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Faculty Profile: Sachin Patel, MD, PhD, chair and the Lizzie Gilman Professor of Psychiatry and Behavioral Sciences

Sachin Patel, MD, PhD, is chair and the Lizzie Gilman Professor of Psychiatry and Behavioral Sciences. Joining Northwestern University Feinberg School of Medicine in January, Patel is also psychiatrist-in-chief at Northwestern Memorial Hospital’s Norman and Ida Stone Institute of Psychiatry. An internationally recognized physician-scientist in the field of psychiatric neuroscience, Patel’s work combines cellular, molecular and behavioral neuroscience research with clinical expertise in psychiatry and addiction medicine.


What are your research interests?

We are interested in understanding how environmental and social stress affects brain structure and function that ultimately leads to the development and exacerbation of mental illnesses. We are particularly interested in how the brain’s “endogenous cannabinoid” signaling system, which is the target of cannabis constituents like THC, regulates stress adaptation and how understanding the role of this system in stress response physiology could reveal new cannabinoid-based approaches to the treatment of mental illnesses such as PTSD and depression.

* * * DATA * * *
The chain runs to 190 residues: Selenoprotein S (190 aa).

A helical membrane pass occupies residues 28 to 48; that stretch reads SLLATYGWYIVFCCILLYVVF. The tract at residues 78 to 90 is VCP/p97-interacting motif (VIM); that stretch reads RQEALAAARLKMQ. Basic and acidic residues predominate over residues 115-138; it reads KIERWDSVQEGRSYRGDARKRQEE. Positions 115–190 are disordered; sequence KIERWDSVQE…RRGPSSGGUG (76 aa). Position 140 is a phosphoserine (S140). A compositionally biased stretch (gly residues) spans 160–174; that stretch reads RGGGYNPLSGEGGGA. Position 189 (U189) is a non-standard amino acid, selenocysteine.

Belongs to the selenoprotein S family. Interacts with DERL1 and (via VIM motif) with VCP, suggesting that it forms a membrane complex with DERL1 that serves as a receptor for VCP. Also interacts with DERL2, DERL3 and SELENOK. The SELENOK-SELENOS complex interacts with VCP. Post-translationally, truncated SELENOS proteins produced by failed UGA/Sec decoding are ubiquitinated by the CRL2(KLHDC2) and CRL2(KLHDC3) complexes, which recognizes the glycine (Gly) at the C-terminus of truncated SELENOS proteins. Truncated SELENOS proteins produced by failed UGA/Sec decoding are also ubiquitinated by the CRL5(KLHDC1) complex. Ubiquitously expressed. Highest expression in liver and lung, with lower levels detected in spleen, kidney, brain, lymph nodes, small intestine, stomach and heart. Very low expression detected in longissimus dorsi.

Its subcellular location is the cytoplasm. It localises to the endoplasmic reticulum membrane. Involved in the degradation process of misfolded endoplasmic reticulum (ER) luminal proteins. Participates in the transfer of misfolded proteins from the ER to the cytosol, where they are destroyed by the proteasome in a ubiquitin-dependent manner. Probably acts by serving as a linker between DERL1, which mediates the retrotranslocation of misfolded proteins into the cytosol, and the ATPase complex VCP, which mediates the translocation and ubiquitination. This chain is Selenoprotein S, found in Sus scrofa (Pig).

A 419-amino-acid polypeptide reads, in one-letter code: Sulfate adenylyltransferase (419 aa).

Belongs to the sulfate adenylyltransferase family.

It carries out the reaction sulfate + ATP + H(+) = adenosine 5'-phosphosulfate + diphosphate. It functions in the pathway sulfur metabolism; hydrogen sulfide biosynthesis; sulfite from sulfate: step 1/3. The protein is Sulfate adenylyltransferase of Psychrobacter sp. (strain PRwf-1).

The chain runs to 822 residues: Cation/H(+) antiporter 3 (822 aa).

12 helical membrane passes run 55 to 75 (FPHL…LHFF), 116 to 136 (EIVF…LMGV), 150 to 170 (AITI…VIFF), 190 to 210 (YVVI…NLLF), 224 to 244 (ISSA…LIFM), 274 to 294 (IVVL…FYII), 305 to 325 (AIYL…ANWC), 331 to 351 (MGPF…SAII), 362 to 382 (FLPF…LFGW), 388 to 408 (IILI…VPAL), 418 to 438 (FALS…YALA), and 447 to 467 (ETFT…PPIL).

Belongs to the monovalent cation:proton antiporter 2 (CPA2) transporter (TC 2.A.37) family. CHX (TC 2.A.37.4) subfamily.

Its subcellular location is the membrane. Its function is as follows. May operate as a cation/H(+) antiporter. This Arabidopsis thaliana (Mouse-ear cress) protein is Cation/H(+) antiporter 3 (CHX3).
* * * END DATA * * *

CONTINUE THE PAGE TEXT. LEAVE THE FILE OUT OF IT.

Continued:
What is the ultimate goal of your research?

The ultimate goal of our research is to define novel signaling systems and molecules that mitigate the adverse effects of stress on brain function and promote resiliency. Identification of such novel targets could lead to the development of mechanistically innovative drug treatments for a broad range of major mental illnesses affected by stress.

How did you become interested in this area of research?

My interest in stress neurobiology arose early in my academic career when I recognized that almost all forms of mental illness and many physical illnesses are strongly affected by stress. Disorders such as depression, schizophrenia and substance use disorders are all worsened by stress exposure. People under stress are also more susceptible to cardiovascular disease and infection. Therefore, understanding the biological mechanisms by which stress is translated into increased susceptibility to mental and physical illnesses could have broad impact on human health.

How is your research funded?

Our research is primarily supported by the National Institutes of Health, but has been funded by industrial and non-profit partners, as well.

Where have you recently published papers?

Our most recent publications have appeared in The Journal of Clinical Investigation, Nature Neuroscience, Neuron, eLife, and the Proceedings of the National Academy of Sciences.

Who inspires you? Who are your mentors?

Inspiration for our work comes from those developing novel technologies for investigating brain and behavior relationships in model systems. Incorporating novel technological approaches enables creativity and innovation in the way we ask questions and can answer them.